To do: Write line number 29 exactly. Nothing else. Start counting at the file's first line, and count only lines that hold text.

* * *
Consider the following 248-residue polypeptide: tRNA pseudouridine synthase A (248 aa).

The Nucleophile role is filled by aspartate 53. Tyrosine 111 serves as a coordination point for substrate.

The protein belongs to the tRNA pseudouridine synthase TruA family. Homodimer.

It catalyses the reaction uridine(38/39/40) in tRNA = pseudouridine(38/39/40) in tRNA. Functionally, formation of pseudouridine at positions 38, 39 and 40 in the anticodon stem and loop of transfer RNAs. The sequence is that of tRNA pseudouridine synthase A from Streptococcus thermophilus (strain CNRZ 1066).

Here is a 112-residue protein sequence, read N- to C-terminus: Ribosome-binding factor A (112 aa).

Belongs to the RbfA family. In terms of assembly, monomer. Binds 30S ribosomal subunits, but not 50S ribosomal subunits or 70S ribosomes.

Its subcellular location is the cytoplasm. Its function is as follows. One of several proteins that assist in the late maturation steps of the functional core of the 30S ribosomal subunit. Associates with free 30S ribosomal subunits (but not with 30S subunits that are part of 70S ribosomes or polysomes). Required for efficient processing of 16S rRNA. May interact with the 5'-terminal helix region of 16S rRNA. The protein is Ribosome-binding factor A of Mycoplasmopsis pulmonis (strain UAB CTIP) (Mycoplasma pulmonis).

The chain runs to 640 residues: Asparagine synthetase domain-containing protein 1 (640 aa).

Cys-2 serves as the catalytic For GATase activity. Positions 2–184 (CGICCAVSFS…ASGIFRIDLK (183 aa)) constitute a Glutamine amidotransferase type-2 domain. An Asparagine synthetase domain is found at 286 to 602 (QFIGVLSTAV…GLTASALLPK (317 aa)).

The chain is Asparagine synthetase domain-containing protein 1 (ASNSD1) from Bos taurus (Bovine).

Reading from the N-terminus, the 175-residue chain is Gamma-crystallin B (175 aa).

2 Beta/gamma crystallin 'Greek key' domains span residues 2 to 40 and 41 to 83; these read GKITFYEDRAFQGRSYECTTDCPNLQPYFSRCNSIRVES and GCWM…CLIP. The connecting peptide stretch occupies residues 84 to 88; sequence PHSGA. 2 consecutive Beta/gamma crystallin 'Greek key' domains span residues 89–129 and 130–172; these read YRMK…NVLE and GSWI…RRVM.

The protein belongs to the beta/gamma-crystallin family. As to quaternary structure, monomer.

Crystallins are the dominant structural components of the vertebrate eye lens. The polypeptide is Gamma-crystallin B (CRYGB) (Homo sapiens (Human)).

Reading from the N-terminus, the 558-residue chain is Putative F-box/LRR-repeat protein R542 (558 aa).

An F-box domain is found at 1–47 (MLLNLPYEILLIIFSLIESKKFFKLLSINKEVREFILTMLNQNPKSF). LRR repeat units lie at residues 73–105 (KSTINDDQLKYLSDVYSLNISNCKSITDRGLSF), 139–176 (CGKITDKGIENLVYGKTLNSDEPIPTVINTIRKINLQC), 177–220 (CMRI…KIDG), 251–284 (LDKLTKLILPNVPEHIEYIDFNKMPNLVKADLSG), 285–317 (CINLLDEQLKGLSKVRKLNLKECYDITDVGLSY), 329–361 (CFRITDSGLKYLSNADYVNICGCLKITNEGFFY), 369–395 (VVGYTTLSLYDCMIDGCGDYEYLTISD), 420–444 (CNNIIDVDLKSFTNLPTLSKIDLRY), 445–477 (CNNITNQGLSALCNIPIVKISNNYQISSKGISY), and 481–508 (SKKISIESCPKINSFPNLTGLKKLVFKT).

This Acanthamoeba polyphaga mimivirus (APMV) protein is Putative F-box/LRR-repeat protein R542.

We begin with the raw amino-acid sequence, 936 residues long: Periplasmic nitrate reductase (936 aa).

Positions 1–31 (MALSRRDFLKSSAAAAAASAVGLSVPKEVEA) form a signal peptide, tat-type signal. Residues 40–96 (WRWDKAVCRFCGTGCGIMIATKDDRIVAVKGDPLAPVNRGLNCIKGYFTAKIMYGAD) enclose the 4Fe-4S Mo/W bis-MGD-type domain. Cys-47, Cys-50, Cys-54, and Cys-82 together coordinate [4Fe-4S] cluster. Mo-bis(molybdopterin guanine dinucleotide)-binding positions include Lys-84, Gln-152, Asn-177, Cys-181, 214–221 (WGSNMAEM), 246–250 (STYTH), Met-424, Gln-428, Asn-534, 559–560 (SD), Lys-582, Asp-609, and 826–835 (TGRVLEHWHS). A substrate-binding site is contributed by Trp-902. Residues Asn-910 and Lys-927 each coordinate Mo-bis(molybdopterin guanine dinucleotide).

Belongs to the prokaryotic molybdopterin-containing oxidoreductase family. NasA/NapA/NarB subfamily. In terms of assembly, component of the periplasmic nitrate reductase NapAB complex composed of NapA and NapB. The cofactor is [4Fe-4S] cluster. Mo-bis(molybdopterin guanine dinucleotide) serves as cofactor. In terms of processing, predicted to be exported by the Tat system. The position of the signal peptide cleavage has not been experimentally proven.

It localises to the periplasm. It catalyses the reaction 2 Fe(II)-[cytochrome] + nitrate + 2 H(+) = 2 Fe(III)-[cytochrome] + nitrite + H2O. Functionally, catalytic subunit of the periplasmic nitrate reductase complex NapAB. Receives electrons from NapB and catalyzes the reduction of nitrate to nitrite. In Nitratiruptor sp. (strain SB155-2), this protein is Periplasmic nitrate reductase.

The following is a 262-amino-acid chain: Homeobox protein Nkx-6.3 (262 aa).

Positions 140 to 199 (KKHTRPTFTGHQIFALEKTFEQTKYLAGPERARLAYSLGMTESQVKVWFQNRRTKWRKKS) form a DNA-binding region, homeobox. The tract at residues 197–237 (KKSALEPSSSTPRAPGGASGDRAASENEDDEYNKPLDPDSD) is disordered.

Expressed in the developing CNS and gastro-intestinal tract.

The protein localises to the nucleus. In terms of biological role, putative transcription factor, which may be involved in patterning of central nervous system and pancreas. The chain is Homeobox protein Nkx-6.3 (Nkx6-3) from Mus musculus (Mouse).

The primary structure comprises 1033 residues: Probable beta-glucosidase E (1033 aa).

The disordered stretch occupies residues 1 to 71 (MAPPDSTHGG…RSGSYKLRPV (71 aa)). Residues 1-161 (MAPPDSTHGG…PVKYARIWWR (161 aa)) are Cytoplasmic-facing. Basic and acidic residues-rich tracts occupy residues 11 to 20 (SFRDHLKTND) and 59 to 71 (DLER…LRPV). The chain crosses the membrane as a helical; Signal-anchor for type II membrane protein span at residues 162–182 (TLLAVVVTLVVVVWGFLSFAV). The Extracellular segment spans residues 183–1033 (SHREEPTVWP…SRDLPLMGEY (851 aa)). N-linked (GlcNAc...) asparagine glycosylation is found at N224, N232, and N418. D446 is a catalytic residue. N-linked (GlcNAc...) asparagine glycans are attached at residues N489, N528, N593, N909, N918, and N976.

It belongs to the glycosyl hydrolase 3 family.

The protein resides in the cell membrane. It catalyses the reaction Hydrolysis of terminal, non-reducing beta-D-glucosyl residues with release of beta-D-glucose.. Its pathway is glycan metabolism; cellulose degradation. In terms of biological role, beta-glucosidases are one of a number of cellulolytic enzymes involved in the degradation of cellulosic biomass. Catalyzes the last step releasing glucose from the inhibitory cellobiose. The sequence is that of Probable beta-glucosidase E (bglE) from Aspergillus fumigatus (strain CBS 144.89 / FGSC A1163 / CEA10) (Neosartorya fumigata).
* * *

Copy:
The protein resides in the cell membrane. It catalyses the reaction Hydrolysis of terminal, non-reducing beta-D-glucosyl residues with release of beta-D-glucose.. Its pathway is glycan metabolism; cellulose degradation. In terms of biological role, beta-glucosidases are one of a number of cellulolytic enzymes involved in the degradation of cellulosic biomass. Catalyzes the last step releasing glucose from the inhibitory cellobiose. The sequence is that of Probable beta-glucosidase E (bglE) from Aspergillus fumigatus (strain CBS 144.89 / FGSC A1163 / CEA10) (Neosartorya fumigata).